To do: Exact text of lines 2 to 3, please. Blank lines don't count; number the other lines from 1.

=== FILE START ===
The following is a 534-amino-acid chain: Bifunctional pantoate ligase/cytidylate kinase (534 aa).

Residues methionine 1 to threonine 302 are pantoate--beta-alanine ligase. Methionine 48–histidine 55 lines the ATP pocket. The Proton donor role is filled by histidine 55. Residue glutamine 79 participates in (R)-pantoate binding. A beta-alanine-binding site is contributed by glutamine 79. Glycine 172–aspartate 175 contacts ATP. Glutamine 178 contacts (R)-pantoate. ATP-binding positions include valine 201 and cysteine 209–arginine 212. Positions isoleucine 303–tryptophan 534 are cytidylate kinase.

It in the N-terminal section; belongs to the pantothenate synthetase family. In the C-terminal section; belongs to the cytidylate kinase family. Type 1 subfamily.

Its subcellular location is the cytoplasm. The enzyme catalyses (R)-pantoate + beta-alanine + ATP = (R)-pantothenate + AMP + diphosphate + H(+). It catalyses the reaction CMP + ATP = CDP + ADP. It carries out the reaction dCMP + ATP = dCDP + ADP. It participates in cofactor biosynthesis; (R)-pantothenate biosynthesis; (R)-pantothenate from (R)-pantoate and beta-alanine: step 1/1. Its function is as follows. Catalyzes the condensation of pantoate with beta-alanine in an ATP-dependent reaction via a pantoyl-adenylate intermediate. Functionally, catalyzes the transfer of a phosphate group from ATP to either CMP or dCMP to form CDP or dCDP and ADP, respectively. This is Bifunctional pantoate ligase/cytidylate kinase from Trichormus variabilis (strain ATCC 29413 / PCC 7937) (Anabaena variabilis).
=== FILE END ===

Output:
Residues methionine 1 to threonine 302 are pantoate--beta-alanine ligase. Methionine 48–histidine 55 lines the ATP pocket. The Proton donor role is filled by histidine 55. Residue glutamine 79 participates in (R)-pantoate binding. A beta-alanine-binding site is contributed by glutamine 79. Glycine 172–aspartate 175 contacts ATP. Glutamine 178 contacts (R)-pantoate. ATP-binding positions include valine 201 and cysteine 209–arginine 212. Positions isoleucine 303–tryptophan 534 are cytidylate kinase.

It in the N-terminal section; belongs to the pantothenate synthetase family. In the C-terminal section; belongs to the cytidylate kinase family. Type 1 subfamily.